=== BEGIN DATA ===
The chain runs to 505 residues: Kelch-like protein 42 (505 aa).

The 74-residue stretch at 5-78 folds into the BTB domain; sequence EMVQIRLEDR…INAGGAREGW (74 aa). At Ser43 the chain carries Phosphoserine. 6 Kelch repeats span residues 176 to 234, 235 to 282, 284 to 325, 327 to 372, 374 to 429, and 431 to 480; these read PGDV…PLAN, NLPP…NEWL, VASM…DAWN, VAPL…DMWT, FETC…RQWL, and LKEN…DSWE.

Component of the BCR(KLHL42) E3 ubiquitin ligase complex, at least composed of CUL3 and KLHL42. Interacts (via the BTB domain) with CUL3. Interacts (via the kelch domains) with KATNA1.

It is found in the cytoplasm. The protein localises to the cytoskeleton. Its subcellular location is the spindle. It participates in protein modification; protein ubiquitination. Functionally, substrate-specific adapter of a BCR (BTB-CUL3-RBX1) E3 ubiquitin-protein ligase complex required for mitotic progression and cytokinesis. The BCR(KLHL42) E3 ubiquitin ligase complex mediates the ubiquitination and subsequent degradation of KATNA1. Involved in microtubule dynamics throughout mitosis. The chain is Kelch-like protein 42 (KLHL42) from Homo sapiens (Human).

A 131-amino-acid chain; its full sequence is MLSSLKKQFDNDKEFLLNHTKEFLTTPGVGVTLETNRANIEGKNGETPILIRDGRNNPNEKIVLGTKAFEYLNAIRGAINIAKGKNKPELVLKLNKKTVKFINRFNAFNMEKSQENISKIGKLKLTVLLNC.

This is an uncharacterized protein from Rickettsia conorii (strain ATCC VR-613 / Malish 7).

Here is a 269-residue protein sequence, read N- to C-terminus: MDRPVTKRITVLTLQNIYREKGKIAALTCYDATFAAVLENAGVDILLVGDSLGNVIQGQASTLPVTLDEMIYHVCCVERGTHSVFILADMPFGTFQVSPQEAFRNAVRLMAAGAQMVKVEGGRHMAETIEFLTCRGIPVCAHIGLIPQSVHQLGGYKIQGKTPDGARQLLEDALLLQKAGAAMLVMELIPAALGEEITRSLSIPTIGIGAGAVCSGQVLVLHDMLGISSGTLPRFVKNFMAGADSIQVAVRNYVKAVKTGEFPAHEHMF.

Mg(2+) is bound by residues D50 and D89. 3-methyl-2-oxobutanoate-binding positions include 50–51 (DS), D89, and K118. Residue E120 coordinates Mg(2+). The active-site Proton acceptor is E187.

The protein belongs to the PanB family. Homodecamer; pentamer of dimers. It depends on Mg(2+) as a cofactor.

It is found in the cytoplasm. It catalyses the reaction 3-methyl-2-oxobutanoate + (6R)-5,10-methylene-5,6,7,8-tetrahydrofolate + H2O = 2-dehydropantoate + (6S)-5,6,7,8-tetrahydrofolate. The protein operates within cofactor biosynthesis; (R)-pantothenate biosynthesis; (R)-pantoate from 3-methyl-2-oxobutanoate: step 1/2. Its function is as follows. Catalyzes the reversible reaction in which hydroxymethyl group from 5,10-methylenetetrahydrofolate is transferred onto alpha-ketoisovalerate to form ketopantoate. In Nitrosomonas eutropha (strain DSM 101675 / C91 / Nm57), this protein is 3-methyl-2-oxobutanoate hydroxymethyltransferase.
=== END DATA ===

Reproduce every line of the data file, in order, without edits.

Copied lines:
The chain runs to 505 residues: Kelch-like protein 42 (505 aa).

The 74-residue stretch at 5-78 folds into the BTB domain; sequence EMVQIRLEDR…INAGGAREGW (74 aa). At Ser43 the chain carries Phosphoserine. 6 Kelch repeats span residues 176 to 234, 235 to 282, 284 to 325, 327 to 372, 374 to 429, and 431 to 480; these read PGDV…PLAN, NLPP…NEWL, VASM…DAWN, VAPL…DMWT, FETC…RQWL, and LKEN…DSWE.

Component of the BCR(KLHL42) E3 ubiquitin ligase complex, at least composed of CUL3 and KLHL42. Interacts (via the BTB domain) with CUL3. Interacts (via the kelch domains) with KATNA1.

It is found in the cytoplasm. The protein localises to the cytoskeleton. Its subcellular location is the spindle. It participates in protein modification; protein ubiquitination. Functionally, substrate-specific adapter of a BCR (BTB-CUL3-RBX1) E3 ubiquitin-protein ligase complex required for mitotic progression and cytokinesis. The BCR(KLHL42) E3 ubiquitin ligase complex mediates the ubiquitination and subsequent degradation of KATNA1. Involved in microtubule dynamics throughout mitosis. The chain is Kelch-like protein 42 (KLHL42) from Homo sapiens (Human).

A 131-amino-acid chain; its full sequence is MLSSLKKQFDNDKEFLLNHTKEFLTTPGVGVTLETNRANIEGKNGETPILIRDGRNNPNEKIVLGTKAFEYLNAIRGAINIAKGKNKPELVLKLNKKTVKFINRFNAFNMEKSQENISKIGKLKLTVLLNC.

This is an uncharacterized protein from Rickettsia conorii (strain ATCC VR-613 / Malish 7).

Here is a 269-residue protein sequence, read N- to C-terminus: MDRPVTKRITVLTLQNIYREKGKIAALTCYDATFAAVLENAGVDILLVGDSLGNVIQGQASTLPVTLDEMIYHVCCVERGTHSVFILADMPFGTFQVSPQEAFRNAVRLMAAGAQMVKVEGGRHMAETIEFLTCRGIPVCAHIGLIPQSVHQLGGYKIQGKTPDGARQLLEDALLLQKAGAAMLVMELIPAALGEEITRSLSIPTIGIGAGAVCSGQVLVLHDMLGISSGTLPRFVKNFMAGADSIQVAVRNYVKAVKTGEFPAHEHMF.

Mg(2+) is bound by residues D50 and D89. 3-methyl-2-oxobutanoate-binding positions include 50–51 (DS), D89, and K118. Residue E120 coordinates Mg(2+). The active-site Proton acceptor is E187.

The protein belongs to the PanB family. Homodecamer; pentamer of dimers. It depends on Mg(2+) as a cofactor.

It is found in the cytoplasm. It catalyses the reaction 3-methyl-2-oxobutanoate + (6R)-5,10-methylene-5,6,7,8-tetrahydrofolate + H2O = 2-dehydropantoate + (6S)-5,6,7,8-tetrahydrofolate. The protein operates within cofactor biosynthesis; (R)-pantothenate biosynthesis; (R)-pantoate from 3-methyl-2-oxobutanoate: step 1/2. Its function is as follows. Catalyzes the reversible reaction in which hydroxymethyl group from 5,10-methylenetetrahydrofolate is transferred onto alpha-ketoisovalerate to form ketopantoate. In Nitrosomonas eutropha (strain DSM 101675 / C91 / Nm57), this protein is 3-methyl-2-oxobutanoate hydroxymethyltransferase.